Year Released: 2010
MPAA Rating: Unrated
Running Time: 104 minutes
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In 1972, British filmmaker Tony Palmer followed the European and Israeli tour of Canadian folk singer/poet Leonard Cohen. The result of Palmer’s effort was the documentary “Bird on a Wire.” However, Palmer’s film was never shown – at Cohen’s insistence, the film was re-edited without Palmer’s input. After a scant release, the re-edited “Bird on a Wire” disappeared from view and was only available for years as a bootleg video. Palmer’s version, however, was considered lost.
In 2009, Palmer received word that 294 cans of film from the 1972 tour were located in a Hollywood warehouse. A lot of the footage was in advanced stages of deterioration and some only existed in black-and-white; the original negative was nowhere to be found. However, the original sound dubbing tracks were located, thus allowing Palmer to piece together his mangled work. The resulting restoration has been made available on DVD, and it is nothing short of astonishing.
Cohen, to be charitable, is an acquired taste. Even Cohen openly admits in the film that he does not possess a good singing voice, joking that he cannot tolerate listening to his work for more than a half-hour. In the hippy-dippy late 1960s and early 1970s, Cohen’s wordplay and low-key performance style resonated with longhaired youths in search of user-friendly profundity. Today, however, coming to the film’s 17 songs and four poetry recitations, it helps if the viewer is a Cohen devotee or has an understanding of the popular tastes of four decades ago.
Yet for those who are not Cohen fans, “Bird on a Wire” is a still wonderful work that demands to be seen. Nonfiction filmmakers can learn much from the film’s unobtrusive style: Palmer’s fly-on-the-wall view of Cohen’s travels offers a surplus of imaginative camera placement and subtle editing. More importantly, the film repeatedly stresses the human element of Cohen and his ensemble, creating a portrait of seemingly ordinary people that find themselves in an extraordinary circumstance. At several points, Cohen seems to pull back and look in astonishment at his far-flung surroundings – and his sense of wonder and occasional confusion provides the film with a soulful foundation that is often lacking in music industry documentaries.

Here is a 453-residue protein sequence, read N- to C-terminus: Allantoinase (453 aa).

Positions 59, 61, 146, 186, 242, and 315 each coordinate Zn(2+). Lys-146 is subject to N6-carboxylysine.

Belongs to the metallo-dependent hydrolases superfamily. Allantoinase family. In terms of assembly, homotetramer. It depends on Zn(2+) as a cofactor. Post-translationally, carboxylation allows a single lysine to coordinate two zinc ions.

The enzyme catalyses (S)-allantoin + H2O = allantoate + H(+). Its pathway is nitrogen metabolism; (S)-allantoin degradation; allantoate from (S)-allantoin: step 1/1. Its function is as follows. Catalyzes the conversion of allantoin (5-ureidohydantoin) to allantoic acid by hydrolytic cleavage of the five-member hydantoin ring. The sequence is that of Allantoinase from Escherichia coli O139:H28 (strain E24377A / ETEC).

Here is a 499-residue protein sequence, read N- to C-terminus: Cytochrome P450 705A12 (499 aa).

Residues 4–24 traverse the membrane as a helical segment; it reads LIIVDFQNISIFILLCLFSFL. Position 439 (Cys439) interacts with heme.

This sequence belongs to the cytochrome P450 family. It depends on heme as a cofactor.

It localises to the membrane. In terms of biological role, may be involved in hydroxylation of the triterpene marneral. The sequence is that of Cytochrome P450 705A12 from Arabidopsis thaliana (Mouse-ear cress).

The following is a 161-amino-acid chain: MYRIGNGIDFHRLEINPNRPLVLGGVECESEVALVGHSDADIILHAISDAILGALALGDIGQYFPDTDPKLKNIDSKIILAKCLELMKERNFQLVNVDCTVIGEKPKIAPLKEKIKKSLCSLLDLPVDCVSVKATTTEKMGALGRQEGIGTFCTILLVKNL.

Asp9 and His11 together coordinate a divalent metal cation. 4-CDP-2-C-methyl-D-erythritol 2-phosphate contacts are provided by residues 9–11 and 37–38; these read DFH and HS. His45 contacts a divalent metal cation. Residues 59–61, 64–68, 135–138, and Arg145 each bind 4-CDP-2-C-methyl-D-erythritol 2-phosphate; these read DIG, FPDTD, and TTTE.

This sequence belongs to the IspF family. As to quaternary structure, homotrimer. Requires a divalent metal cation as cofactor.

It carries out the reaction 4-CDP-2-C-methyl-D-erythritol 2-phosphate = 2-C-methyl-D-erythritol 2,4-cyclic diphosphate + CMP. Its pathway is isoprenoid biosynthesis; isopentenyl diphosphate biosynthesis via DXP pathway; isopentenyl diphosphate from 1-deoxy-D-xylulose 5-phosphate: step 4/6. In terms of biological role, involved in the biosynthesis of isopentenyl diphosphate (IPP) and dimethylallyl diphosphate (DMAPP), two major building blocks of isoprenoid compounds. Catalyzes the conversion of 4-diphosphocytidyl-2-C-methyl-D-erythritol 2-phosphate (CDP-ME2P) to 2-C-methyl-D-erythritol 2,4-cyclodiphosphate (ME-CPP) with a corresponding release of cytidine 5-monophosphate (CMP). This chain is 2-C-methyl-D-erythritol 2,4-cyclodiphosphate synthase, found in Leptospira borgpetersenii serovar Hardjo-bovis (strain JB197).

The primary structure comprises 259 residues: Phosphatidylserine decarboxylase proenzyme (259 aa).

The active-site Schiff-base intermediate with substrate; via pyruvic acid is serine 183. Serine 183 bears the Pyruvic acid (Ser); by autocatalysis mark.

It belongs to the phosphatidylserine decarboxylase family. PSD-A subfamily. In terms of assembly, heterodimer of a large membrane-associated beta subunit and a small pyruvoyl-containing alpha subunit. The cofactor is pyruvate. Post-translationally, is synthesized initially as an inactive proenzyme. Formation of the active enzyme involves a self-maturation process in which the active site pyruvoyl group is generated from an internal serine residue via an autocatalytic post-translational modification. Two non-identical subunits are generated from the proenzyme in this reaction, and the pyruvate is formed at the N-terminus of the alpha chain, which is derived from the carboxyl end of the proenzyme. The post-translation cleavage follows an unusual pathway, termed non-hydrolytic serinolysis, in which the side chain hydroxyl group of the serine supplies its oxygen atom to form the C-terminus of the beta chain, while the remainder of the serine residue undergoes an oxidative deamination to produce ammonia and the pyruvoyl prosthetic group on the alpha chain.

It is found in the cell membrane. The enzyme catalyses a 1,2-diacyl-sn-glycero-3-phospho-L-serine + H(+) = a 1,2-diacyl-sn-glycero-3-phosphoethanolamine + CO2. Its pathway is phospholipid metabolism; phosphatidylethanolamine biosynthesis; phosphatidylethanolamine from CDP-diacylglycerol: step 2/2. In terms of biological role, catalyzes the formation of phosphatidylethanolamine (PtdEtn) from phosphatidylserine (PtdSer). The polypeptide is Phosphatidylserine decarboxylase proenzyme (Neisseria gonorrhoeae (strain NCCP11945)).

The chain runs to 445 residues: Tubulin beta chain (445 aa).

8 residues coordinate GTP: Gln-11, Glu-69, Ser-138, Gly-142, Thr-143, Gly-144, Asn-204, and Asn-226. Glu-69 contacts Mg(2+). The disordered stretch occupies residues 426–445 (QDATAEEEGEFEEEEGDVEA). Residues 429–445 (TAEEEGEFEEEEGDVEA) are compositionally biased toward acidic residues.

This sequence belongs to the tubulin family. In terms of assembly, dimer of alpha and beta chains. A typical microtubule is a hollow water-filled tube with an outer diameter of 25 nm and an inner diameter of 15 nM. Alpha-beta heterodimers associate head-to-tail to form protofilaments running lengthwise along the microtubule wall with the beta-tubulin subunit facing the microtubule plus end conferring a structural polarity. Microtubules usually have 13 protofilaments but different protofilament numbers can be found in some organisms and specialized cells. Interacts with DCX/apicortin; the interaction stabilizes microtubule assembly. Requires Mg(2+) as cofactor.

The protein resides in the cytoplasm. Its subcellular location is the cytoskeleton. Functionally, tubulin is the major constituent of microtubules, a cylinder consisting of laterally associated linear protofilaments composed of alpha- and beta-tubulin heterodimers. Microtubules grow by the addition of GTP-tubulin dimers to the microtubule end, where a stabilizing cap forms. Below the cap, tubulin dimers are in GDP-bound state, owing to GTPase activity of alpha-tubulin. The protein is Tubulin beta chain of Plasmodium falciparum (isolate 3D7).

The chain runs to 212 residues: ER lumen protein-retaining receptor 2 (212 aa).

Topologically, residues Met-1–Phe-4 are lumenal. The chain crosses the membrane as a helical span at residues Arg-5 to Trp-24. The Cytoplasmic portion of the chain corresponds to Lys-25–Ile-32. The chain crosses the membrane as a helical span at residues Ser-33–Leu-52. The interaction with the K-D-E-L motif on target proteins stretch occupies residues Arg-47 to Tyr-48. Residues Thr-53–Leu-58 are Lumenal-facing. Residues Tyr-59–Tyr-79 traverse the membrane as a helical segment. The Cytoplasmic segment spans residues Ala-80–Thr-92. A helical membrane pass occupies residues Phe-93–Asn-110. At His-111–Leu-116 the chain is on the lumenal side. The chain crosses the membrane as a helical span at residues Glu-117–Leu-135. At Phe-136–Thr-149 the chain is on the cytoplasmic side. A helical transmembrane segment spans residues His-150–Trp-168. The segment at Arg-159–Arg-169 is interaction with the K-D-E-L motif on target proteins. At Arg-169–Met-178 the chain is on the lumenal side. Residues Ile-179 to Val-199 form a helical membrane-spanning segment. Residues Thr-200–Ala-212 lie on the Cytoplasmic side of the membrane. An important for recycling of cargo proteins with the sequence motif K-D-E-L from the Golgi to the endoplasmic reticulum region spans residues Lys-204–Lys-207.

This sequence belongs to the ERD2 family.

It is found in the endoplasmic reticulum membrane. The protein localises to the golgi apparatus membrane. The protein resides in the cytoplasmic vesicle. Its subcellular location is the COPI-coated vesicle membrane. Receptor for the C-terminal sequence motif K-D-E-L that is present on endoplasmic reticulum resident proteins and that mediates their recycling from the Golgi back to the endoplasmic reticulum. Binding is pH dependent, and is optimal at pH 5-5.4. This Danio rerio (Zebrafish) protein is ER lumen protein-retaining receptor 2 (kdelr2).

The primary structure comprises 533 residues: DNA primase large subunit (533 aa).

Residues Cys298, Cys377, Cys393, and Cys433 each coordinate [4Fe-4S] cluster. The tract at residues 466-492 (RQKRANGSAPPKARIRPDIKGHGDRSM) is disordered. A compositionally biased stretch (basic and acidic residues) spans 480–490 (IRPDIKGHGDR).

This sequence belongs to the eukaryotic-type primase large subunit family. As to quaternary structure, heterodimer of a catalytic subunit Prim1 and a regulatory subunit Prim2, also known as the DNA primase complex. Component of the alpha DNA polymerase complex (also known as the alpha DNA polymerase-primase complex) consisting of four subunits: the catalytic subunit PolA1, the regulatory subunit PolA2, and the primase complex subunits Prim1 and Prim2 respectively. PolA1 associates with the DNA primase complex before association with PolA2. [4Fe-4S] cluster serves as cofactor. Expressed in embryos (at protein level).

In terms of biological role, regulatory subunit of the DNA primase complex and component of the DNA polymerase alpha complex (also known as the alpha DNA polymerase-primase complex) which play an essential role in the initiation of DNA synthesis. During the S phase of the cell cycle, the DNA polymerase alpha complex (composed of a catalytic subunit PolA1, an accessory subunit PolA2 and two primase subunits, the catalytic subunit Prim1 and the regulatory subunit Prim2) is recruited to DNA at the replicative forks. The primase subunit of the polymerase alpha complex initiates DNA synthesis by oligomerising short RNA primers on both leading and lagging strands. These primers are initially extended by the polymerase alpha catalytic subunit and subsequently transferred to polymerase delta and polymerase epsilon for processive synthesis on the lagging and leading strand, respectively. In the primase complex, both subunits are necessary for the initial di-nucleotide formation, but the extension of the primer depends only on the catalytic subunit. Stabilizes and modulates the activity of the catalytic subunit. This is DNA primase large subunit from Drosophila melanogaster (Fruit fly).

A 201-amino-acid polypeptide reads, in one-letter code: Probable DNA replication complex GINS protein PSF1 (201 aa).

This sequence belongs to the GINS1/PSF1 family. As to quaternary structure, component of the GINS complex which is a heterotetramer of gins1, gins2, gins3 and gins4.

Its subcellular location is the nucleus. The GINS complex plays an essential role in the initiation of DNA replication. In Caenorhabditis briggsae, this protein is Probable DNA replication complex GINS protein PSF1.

The European/Israeli tour, as documented by Palmer, was often an exercise in frustration for Cohen and his ensemble. Unsatisfactory audio equipment provided endless problems – at one point, two fans confronted Cohen back stage to complain about the poor sound quality of his show. An endless parade of journalists kept trying to pry words of wisdom from Cohen, whose self-deprecation and distinctive lack of insight inevitably created weak interviews. At several stops along the way, beautiful women tried to ingratiate themselves into Cohen’s company – but these lovely would-be groupies faced rejection with a mix of confusion and resentment.
But despite the mishaps, audiences were overwhelming responsive to Cohen’s appearances. Cohen would repeatedly laugh when audiences began applauding the guitar introductions to his number, claiming that it was impossible for anyone to guess what he was going to play. Yet by the final show in Jerusalem, Cohen is in tears of joy that his efforts had been appreciated. Cohen’s triumph is mirrored in Palmer’s double triumph in capturing the moment back in 1972 and recapturing it again for future generations to enjoy.
Posted on August 31, 2010 in Reviews by Phil Hall
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- DAYLIGHT HOLE
- LARRY COHEN: MAN IN A PHONE BOOTH
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